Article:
More smokers try to quit if the government helps them

During 2011, the Dutch government covered the costs of counselling and drugs to help smokers quit, and during this year ten times more people called a national smoking-cessation hotline, and the number of smokers in the Netherlands dropped significantly, according to a new study, as reported by Reuters.

The authors of the study conclude that more people may enrol in smoking cessation programmes (and may quit smoking) if their governments or insurance companies offer to pay for the therapies and medications.

Starting in January 2011, the Dutch government agreed to reimburse citizens for smoking cessation treatments, which included group, face-to-face, or telephone counselling. Treatment providers were also encouraged to incorporate medications, such as nicotine replacement products, into the treatment programme.

However, the government ended the programme after just one year, when the researchers say it was stopped for political and economic reasons.

In 2010, when there was no reimbursement system, 848 smokers called the national hotline and enrolled in its smoking-cessation programmes.

In 2011, when the reimbursement system was in place, 9.091 smokers enrolled in the hotline's programmes, a more than 10-fold rise over the previous year.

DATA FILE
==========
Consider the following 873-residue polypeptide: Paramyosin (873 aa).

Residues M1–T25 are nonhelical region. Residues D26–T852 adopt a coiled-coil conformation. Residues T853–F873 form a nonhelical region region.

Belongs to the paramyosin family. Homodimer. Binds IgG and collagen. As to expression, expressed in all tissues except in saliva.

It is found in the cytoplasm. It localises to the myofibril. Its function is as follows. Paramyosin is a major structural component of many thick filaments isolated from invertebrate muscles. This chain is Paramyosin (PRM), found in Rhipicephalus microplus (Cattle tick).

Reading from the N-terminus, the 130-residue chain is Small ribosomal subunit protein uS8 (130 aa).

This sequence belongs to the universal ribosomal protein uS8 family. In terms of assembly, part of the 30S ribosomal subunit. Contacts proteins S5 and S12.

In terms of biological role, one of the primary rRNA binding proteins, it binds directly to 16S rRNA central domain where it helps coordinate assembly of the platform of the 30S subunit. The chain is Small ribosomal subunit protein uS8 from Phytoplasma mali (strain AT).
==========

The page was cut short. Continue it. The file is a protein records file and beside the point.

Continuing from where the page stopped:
However, after the reimbursement system was eliminated, just 151 smokers enrolled in the hotline's programmes during the first 4,5 months of 2012 - a decrease even over 2010 rates (when 323 people enrolled during the same time period).

It is not possible for the study authors to say how many people who enrolled in the smoking cessation programme actually quit smoking successfully.

However, according to the authors, national statistics regarding the proportion of the population who smoke indicate that for 2006 through 2010 this number remained fairly steady at around 27 percent, but dropped to 24,7 percent in 2011. These numbers do not prove that the reimbursement system influenced smoking rates, but they are suggestive nonetheless.

The lead author of the study, Professor Marc Willemsen of Maastricht University and STIVORO, the Dutch expert centre for tobacco control, told Reuters Health that the reimbursement system will be reinstated following protests from members of parliament and health organisations.

According to Willemsen, "Dutch smokers can now be reassured that they will receive full reimbursement for smoking cessation in 2013."

The study, entitled "Population impact of reimbursement for smoking cessation: A natural experiment in the Netherlands," will appear in the journal Addiction. You can read the abstract or download a (paid) version of the article here.

Carly Blair


Carly Blair



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